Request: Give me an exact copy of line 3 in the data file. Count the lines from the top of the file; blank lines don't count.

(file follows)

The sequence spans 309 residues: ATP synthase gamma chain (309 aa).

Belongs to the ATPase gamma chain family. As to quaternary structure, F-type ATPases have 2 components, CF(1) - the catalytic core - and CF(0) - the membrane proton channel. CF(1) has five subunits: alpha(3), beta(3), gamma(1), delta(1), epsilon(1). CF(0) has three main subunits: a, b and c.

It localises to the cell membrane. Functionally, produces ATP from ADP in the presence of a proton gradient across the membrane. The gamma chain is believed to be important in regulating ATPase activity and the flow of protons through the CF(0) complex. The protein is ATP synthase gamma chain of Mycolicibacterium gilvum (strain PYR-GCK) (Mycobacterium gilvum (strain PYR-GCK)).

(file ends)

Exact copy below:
It localises to the cell membrane. Functionally, produces ATP from ADP in the presence of a proton gradient across the membrane. The gamma chain is believed to be important in regulating ATPase activity and the flow of protons through the CF(0) complex. The protein is ATP synthase gamma chain of Mycolicibacterium gilvum (strain PYR-GCK) (Mycobacterium gilvum (strain PYR-GCK)).